Shocking fact: The band's U.S. and UK labels originally rejected the cover featuring a toilet and graffiti-covered bathroom wall. Today, the cover seems remarkably tame.

Blind Faith
Blind Faith, 1969
Shocking fact: The original cover featured a young nude girl holding a small plane. The replacement cover featured a shot of the band.

David Bowie
Diamond Dogs, 1974
Shocking fact: The cover illustration of Bowie as a (noticeably male) dog had the offending organs edited out.

Ohio Players
Honey, 1975
Shocking fact: The sexually suggestive cover features Playboy Playmate Ester Cordet swallowing honey from a spoon.

Jane's Addiction
Nothing's Shocking, 1988
Shocking fact: An ironic twist to the list. This artsy cover depicts a realistic sculpture, created by frontman Perry Farrell, featuring nude conjoined twins with hair afire.

Millie Jackson
Back To The S*!, 1989
Shocking fact: The take-no-prisoners soul singer poses on a toilet seat with one shoe off while grimacing. Often called the worst album cover ever.

The Black Crowes
Amorica, 1994
Shocking fact: Original cover featured an American flag-printed G-string showing pubic hair.
 

 

Paul McCartney At Frank Erwin Center
Paul McCartney performs at Frank Erwin Center in Austin, Texas

Photo: Rick Kern/Getty Images

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Paul McCartney At Frank Erwin Center

GRAMMYs/Dec 3, 2014 - 04:22 am

Welcome to The Set List. Here you'll find the latest concert recaps for many of your favorite, or maybe not so favorite, artists. Our bloggers will do their best to provide you with every detail of the show, from which songs were on the set list to what the artist was wearing to which out-of-control fan made a scene. Hey, it'll be like you were there. And if you like what you read, we'll even let you know where you can catch the artist on tour. Feel free to drop us a comment and let us know your concert experience. Oh, and rock on.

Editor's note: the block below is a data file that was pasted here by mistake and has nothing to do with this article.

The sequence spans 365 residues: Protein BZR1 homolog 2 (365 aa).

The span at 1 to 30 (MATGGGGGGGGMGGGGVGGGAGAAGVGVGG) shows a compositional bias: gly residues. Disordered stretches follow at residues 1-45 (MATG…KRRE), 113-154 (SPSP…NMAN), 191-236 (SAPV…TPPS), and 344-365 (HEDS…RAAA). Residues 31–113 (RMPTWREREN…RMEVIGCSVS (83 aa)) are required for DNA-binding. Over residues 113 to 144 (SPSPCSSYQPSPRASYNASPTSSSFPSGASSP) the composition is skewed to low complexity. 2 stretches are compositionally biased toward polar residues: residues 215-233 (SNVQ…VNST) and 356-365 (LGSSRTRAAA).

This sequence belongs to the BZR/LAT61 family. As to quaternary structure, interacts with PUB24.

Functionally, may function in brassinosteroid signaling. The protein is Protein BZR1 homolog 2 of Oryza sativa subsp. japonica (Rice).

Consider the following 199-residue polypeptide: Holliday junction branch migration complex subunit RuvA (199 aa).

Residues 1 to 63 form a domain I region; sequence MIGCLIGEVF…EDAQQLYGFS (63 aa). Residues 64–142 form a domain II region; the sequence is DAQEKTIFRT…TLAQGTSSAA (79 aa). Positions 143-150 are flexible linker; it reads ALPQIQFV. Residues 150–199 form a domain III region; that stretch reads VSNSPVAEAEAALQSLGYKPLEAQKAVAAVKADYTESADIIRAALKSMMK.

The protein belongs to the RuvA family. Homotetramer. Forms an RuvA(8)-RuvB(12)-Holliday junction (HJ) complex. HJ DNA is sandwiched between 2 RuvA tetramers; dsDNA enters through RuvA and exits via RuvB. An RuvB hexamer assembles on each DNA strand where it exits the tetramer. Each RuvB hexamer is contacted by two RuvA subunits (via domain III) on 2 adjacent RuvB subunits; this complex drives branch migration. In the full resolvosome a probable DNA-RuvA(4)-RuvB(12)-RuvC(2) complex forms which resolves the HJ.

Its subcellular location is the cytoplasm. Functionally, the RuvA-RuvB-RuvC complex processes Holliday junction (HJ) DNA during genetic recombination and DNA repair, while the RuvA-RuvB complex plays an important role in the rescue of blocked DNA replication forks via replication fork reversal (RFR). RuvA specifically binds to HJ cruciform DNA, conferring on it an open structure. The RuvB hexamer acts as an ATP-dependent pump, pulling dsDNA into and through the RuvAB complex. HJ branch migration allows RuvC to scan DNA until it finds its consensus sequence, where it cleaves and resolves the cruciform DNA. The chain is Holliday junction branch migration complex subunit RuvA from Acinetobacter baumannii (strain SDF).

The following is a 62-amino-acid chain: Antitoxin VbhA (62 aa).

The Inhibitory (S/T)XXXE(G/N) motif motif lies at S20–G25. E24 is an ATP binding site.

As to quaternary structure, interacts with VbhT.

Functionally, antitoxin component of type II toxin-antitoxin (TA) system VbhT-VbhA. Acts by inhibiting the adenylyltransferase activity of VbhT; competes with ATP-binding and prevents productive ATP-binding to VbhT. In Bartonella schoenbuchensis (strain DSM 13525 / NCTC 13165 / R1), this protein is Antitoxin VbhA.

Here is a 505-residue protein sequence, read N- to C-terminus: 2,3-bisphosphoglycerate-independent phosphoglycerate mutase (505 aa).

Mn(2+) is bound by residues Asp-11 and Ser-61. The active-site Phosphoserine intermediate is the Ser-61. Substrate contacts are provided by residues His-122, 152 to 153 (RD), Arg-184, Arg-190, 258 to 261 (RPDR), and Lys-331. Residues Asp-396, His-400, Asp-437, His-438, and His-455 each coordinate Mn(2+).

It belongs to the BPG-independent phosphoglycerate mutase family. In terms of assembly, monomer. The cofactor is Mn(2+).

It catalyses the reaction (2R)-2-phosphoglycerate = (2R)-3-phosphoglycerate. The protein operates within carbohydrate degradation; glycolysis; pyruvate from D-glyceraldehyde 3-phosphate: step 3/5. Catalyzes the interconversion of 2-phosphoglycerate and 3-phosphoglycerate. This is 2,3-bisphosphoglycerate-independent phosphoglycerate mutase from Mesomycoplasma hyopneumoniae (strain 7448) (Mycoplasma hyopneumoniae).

By Lynne Margolis
Austin, Texas

Though Paul McCartney may be 70 in chronological years, we need a new unit of measurement to describe the McCartneys, Mick Jaggers, John Fogertys, and Bruce Springsteens of the world. We should call it rock and roll years, because rock is certainly what's keeping these GRAMMY winners (and women such as Heart's Ann and Nancy Wilson) vital and exciting to watch well into their so-called "golden years."

On May 22 at Austin's Frank Erwin Center, McCartney reaffirmed this truth: Rock and roll keeps you young. In two hours and 45 minutes, he and his band delivered 36 hits and favorites from his Beatles, Wings and solo eras (38 if we count the Abbey Road medley of "Golden Slumbers," "Carry That Weight" and "The End"; he also slipped in a bit of Jimi Hendrix's "Foxy Lady."